“A church is a hospital for sinners, not a museum for saints.” This is a quote that I’m rather fond of. Seems that I’m not alone in those feelings. I hear it with pretty regular frequency and I kind of chuckle to myself when I do. Why? Well, I think I have a different view of the quote than do most. Please note that I am not saying one viewpoint or another is right or wrong, just different.
The way I usually hear it, it is being used as a means of mercy. You’ll never hear me knocking that. It’s a way of saying no one is perfect, especially in the church. That’s a big part of why we’re there, we are sinners after all. It’s also a way of defending someone, or a behavior, or a shortcoming. Once again, you’ll hear no argument from me. Lest we forget, we all have something that needs addressed. It really is a beautiful sentiment and one that I agree with wholeheartedly.
I’ve also heard the quote used as a nice way of calling someone a Pharisee. Don’t agree with the behavior of someone? Don’t find someone’s actions fitting of a self-professed Christian? Don’t agree with the direction of your church? Use scripture as a means of pointing these things out? You just might hear, “Yes, but remember, a church is a hospital for sinners, not a museum for saints.” And you know what? Even though I think in some instances, Pharisees get a bad rap (that’s an entry for another day), I can see that side of it as well. Don’t always agree with it, but I certainly see and understand it.
So, how do I view it? I guess I’ve never really viewed a hospital as a place of relaxation. I’ve never really viewed a hospital as a place of refuge, or a place to get away from it all. I think about the hospital and I think about pain. I think about needles being shoved in unpleasant places (I’ve had them stuck in all the usual places, as well as into my shoulder capsule, under my knee caps, directly into nerves, into my spine, and into my throat all the way to the back of my spinal cord) I think of scalpels and being cut open so many times that I often marvel at the fact that I’m still watertight. I think of nerve conduction studies. I think of the colon series I endured when I was thirteen, in front of a whole room of medical students. I think of hoping loved ones survive. I think of the very real fear endured wondering what life would be like without my wife. I think of making peace with God, knowing that I was about to die in surgery. I think of the fear and the fervent prayer that my son would not go blind during surgery on his eye.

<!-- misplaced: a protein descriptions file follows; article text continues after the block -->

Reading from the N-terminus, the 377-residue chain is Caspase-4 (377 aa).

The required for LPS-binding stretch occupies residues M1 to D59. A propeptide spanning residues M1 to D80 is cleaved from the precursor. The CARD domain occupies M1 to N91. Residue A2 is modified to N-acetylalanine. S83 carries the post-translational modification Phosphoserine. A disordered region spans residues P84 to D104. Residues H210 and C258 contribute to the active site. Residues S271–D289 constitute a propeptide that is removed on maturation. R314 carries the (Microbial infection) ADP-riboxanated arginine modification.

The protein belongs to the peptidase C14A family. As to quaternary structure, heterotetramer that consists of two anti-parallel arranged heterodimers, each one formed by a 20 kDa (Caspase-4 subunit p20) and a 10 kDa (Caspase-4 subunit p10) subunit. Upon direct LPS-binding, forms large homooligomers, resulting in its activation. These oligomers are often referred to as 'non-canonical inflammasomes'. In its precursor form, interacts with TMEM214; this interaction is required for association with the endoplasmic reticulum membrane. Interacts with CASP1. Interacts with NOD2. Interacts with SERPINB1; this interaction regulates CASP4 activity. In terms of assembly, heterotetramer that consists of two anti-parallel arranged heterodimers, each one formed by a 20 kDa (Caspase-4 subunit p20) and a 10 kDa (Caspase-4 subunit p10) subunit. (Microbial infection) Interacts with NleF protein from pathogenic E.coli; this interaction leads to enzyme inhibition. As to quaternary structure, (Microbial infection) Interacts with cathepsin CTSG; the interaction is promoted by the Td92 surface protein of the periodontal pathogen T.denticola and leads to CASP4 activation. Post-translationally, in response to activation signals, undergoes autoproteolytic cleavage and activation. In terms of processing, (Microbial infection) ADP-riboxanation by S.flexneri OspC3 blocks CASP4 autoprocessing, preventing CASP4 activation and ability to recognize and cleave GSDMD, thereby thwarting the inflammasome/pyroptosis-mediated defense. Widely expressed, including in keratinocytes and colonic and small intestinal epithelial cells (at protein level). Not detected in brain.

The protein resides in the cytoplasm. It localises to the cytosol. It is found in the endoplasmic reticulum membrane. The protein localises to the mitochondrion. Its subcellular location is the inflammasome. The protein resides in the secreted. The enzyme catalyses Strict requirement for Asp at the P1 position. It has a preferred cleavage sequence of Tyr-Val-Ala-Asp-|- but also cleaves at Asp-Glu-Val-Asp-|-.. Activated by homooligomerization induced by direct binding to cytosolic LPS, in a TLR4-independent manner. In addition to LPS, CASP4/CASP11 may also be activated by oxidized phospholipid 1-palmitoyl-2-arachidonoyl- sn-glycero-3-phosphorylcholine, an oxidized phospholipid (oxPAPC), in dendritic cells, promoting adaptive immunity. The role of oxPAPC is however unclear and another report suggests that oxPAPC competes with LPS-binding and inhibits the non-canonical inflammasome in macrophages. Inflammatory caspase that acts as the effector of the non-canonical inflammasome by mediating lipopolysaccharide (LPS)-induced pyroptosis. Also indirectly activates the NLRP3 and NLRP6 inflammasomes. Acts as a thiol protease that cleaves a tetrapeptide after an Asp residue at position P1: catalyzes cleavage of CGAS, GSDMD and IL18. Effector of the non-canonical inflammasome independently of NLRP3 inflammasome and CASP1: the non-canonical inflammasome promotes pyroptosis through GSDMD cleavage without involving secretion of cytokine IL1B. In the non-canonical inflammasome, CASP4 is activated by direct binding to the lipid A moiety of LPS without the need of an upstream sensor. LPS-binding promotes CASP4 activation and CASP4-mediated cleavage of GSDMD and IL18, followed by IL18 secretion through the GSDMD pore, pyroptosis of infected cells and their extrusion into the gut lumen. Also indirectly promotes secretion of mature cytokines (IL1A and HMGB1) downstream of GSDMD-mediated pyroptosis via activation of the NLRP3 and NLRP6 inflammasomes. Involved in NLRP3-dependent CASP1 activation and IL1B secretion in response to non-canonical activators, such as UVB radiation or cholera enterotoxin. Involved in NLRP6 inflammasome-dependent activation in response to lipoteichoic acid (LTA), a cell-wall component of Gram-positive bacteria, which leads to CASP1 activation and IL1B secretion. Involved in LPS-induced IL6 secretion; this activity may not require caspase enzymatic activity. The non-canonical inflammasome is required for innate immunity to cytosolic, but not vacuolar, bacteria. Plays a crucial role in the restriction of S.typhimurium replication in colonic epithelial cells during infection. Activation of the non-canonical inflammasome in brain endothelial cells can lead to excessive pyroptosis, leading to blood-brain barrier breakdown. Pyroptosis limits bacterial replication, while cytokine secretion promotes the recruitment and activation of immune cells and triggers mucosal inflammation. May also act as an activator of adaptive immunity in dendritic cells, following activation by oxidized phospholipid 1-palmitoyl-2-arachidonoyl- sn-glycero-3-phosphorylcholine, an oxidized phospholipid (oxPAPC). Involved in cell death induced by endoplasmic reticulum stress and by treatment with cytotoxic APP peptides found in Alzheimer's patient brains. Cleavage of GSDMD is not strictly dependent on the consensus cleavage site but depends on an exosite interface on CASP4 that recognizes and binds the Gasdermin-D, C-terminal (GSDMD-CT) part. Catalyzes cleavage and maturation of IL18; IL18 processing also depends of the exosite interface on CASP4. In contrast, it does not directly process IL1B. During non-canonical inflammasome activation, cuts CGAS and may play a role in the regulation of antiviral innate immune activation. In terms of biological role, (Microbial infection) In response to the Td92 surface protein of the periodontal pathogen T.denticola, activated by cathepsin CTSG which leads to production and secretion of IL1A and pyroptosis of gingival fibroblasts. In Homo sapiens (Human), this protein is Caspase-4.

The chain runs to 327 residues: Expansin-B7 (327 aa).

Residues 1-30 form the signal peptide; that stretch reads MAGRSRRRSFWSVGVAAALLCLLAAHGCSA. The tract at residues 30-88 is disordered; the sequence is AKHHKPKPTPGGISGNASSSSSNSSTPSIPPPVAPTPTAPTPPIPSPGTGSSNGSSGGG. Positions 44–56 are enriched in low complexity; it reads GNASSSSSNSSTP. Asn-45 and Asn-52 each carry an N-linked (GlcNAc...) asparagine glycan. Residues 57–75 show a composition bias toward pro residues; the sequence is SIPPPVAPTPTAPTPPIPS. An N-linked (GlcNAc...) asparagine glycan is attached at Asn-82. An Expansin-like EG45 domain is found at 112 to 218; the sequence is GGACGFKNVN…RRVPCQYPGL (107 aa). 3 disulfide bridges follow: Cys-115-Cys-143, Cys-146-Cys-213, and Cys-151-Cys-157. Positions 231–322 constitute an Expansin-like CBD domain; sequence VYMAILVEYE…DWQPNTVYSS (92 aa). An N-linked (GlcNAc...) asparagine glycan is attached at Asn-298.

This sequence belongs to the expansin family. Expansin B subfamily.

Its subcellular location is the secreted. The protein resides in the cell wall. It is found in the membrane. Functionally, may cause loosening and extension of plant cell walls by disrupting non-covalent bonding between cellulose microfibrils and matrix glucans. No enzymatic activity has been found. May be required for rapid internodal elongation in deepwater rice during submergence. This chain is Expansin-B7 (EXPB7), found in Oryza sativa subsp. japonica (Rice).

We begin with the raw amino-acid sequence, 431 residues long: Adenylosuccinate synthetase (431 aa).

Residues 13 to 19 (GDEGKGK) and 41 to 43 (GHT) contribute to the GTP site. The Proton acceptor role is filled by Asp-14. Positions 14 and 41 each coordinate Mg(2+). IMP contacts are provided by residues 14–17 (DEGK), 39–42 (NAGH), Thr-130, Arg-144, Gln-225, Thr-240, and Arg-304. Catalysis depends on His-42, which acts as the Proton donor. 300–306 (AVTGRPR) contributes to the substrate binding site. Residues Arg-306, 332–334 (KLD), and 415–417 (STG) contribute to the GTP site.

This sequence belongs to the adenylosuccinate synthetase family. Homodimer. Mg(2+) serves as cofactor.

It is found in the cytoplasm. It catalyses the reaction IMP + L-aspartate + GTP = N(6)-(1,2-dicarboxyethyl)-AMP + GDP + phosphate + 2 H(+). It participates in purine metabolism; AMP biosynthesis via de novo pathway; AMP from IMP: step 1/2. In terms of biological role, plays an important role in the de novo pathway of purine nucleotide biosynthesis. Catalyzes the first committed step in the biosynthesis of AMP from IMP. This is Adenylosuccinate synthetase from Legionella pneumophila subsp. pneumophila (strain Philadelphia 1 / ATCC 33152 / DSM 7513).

You know what else I think about? I think about miraculous recoveries that defy modern science and medicine. I think of a loved one being declared dead twice, only to be brought back to give his life to Christ (I love you dad). I think how much richer life has been and how much more appreciative I am of my wife since she recovered and I truly understood life without her, would be no life at all. I think of my son with serviceable vision in one eye and perfect vision in the other, after being told that he was in fact going blind. I think of second chances. I think of new hope for a life better than that which we arrive with.
I think of sometimes having to endure some pretty horrible things to get better. I think of the fact that healing is very rarely pleasant or easy. I think of fear, I think of facing and enduring things you’d just rather not. But I also think of the end result. Of new health, new peace, and new hope for having endured the pain to get better. Church to me is no different.
Is it a hospital? Where you go to heal? Or is it a spa, where you go to feel better about yourself? Church truly is what we make of it. It’s not about the person in the pulpit. It’s not about the programs offered. It’s not about the beauty of the building…or the lack thereof. It’s not about any of the millions of things we try to make it about. It’s about that soul that occupies your space. It’s about the God in whose presence you sit. It’s about the time you spend there with Him. Do you allow Him to operate in you and on you? Do you allow Him to truly heal you even though the process may be both painful and scary? Do you trust in the end result and the ultimate beauty of the process?
No doubt about it, church is a hospital for sinners. What we need to ask ourselves is this…Are we a patient or a visitor?